Everything on the web is about context, and Flickr is no exception. If you provide tags for your photos then people can gather more information about the photograph, search on the tags, and find your image when they need one that meets specific requirements.
You can tag images for your own purposes, but if you want other folk to find them, try to put yourself in the other person’s shoes, and use tags that people might use in a search.
More tags are generally better, within reason. Where two or more terms might be used for the same thing (silverware, cutlery) use them all. Where different forms of the same word might be searched for, try to cover the ground (buttered, buttery, butter).
You can use multiple word tags as well, but the effectiveness usually drops off pretty fast.
if you have trouble thinking of suitable tags, try running through a list of different sorts of tags, such as place, time, objects, colours, events, people, actions… and then pick up any text that might be in the image, perhaps on signs.
An image can belong to any number of groups, and Flickr contains a scary number of the things. It’s sufficient to say that there is a group for almost anything you can think of, and many things you would rather not. For example, I’m involved in a group for images that are both blue and rusty. You’d be surprised how easy it is to find people with similar photographic interests.
You can search for groups easily, and you can generally join a group on the spot. Mostly the group owners will let you see the images that are in the group without joining, but you’ll need to join the group to add your own images. The exception here is that if you receive an invitation on your photo then you can add the image without going to the hassle of joining.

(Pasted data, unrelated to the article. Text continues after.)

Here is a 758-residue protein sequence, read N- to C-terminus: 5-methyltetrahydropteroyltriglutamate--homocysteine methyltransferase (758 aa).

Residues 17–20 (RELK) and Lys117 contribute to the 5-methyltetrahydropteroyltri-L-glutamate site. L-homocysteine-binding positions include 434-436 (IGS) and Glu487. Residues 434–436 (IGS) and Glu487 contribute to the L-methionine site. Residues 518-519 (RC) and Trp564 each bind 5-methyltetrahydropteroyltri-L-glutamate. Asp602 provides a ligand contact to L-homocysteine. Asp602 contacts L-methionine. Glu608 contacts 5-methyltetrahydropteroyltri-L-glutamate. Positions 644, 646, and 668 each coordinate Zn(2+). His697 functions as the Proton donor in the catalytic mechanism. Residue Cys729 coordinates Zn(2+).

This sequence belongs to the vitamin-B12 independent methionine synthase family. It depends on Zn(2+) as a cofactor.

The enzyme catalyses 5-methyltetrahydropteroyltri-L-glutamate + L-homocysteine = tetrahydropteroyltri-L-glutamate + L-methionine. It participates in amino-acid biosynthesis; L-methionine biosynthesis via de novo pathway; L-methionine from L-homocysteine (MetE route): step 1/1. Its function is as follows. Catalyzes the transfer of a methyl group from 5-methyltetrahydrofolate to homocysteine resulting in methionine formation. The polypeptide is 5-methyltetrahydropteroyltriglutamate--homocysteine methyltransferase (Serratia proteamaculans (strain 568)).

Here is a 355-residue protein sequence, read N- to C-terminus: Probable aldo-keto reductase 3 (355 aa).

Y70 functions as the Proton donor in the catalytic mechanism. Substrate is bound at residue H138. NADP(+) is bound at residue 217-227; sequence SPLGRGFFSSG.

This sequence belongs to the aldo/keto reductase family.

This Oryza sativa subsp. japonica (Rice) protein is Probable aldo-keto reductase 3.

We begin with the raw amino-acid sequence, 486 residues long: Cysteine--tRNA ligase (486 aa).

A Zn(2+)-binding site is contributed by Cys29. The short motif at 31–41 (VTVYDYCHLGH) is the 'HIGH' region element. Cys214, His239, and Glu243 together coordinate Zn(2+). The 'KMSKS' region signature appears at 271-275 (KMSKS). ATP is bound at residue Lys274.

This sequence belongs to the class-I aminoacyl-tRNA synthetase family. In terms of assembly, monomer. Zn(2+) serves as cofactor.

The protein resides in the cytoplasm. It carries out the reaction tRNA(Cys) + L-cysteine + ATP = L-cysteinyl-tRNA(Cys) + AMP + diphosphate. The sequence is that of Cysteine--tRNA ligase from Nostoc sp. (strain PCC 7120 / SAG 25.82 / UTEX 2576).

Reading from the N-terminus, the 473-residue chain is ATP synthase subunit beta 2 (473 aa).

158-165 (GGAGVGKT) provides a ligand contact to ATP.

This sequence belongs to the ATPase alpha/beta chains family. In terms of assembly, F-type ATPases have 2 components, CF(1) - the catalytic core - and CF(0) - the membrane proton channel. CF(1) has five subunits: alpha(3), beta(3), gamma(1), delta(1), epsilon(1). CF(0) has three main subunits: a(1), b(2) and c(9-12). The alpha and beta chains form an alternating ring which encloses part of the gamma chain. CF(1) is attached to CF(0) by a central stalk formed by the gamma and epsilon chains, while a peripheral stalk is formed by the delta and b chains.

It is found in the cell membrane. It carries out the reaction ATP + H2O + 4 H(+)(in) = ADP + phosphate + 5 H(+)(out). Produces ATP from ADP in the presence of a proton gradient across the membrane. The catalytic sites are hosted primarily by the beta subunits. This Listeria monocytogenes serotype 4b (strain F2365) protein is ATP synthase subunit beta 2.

If you can’t find a group to join, you always have the option of starting one of your own. Be prepared to get involved in inviting other images and members, or you’ll have a very small group.
A set is a lot like a group, except it’s all yours. It’s just a way of assembling a number of your images together on some basis or other. Common uses for sets are to showcase your most popular images, or to put all the photos from a single event in one place. Flickr members with children often create a set for each of the people in the family. Or you might have sets for photos taken in different places.
The advantage with regard to getting noticed is that when a searcher finds one of your images, there is a link on the page to all the other images in the same set.
If all this set business gets a little cumbersome, there is also a facility in Flickr to create sets of sets, called collections.
It’s very easy with a digital camera to take a few dozen very similar images. It’s also easy to upload them all to Flickr, and if your intention is to keep a record, or back up your local storage, that’s fine. But if you want people to be interested in your photographs, consider wandering through all thirty eight pictures of your cute nephew, and upload just the best two or three.
The image itself
If there are three billion images in flickr then there must be at least a few million opinions. Mine is just one. Make your own decisions.
However, as a general rule, most folk prefer images which are correctly exposed, have some compositional value and contain interesting colours, patterns, events or ideas. If your image doesn’t have any of these then it’s going to be difficult to get anyone interested in looking at them. So give it some thought before hitting the upload button. Of course it’s not clear that I’m in a position to say this. Blue and rust, remember?
So that’s my five pieces of advice to get your images noticed in Flickr. Do you have anything to add?